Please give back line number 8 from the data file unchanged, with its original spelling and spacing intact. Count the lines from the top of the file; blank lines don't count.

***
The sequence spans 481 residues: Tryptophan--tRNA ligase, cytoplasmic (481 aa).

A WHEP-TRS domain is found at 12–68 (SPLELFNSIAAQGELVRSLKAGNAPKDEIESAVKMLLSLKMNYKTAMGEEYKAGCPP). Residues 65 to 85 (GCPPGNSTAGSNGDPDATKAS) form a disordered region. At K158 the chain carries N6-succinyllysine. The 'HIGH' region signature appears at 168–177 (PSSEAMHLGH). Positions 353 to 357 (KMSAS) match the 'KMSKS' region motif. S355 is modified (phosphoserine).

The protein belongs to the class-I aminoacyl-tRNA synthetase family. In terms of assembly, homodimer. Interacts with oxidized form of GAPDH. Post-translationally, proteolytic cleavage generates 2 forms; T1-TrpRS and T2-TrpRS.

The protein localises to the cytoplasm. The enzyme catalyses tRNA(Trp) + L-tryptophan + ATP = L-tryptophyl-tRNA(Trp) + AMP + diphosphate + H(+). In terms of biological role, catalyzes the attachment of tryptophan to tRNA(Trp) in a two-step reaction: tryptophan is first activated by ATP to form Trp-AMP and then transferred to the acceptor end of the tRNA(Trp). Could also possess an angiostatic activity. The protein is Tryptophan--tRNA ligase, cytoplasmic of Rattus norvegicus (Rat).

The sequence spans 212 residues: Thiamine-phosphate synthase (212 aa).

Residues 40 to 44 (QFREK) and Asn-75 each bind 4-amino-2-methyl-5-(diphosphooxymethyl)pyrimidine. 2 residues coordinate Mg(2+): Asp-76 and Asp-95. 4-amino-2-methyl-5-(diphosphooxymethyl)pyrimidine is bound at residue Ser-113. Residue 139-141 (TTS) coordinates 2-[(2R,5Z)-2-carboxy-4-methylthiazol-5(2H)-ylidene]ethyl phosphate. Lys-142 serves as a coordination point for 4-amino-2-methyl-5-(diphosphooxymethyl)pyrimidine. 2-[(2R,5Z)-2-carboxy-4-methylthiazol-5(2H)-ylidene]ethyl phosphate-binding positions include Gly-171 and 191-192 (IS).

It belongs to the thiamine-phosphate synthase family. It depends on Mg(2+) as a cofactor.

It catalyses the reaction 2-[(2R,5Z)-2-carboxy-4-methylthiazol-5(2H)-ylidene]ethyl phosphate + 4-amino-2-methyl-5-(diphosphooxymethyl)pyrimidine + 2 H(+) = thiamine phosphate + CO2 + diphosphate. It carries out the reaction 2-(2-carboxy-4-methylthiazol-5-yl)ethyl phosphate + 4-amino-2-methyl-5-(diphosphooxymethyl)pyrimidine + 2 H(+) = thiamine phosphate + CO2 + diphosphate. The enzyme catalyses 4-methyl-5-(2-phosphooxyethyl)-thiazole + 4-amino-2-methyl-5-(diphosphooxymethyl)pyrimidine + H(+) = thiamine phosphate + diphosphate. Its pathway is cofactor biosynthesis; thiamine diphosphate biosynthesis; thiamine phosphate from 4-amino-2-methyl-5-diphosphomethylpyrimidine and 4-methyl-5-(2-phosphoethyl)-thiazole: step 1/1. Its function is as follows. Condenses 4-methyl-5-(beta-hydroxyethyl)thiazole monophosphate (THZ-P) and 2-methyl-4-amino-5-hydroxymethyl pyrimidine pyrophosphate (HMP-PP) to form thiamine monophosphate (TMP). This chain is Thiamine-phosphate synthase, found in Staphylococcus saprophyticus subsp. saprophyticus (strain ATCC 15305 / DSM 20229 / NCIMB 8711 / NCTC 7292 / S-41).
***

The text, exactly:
It catalyses the reaction 2-[(2R,5Z)-2-carboxy-4-methylthiazol-5(2H)-ylidene]ethyl phosphate + 4-amino-2-methyl-5-(diphosphooxymethyl)pyrimidine + 2 H(+) = thiamine phosphate + CO2 + diphosphate. It carries out the reaction 2-(2-carboxy-4-methylthiazol-5-yl)ethyl phosphate + 4-amino-2-methyl-5-(diphosphooxymethyl)pyrimidine + 2 H(+) = thiamine phosphate + CO2 + diphosphate. The enzyme catalyses 4-methyl-5-(2-phosphooxyethyl)-thiazole + 4-amino-2-methyl-5-(diphosphooxymethyl)pyrimidine + H(+) = thiamine phosphate + diphosphate. Its pathway is cofactor biosynthesis; thiamine diphosphate biosynthesis; thiamine phosphate from 4-amino-2-methyl-5-diphosphomethylpyrimidine and 4-methyl-5-(2-phosphoethyl)-thiazole: step 1/1. Its function is as follows. Condenses 4-methyl-5-(beta-hydroxyethyl)thiazole monophosphate (THZ-P) and 2-methyl-4-amino-5-hydroxymethyl pyrimidine pyrophosphate (HMP-PP) to form thiamine monophosphate (TMP). This chain is Thiamine-phosphate synthase, found in Staphylococcus saprophyticus subsp. saprophyticus (strain ATCC 15305 / DSM 20229 / NCIMB 8711 / NCTC 7292 / S-41).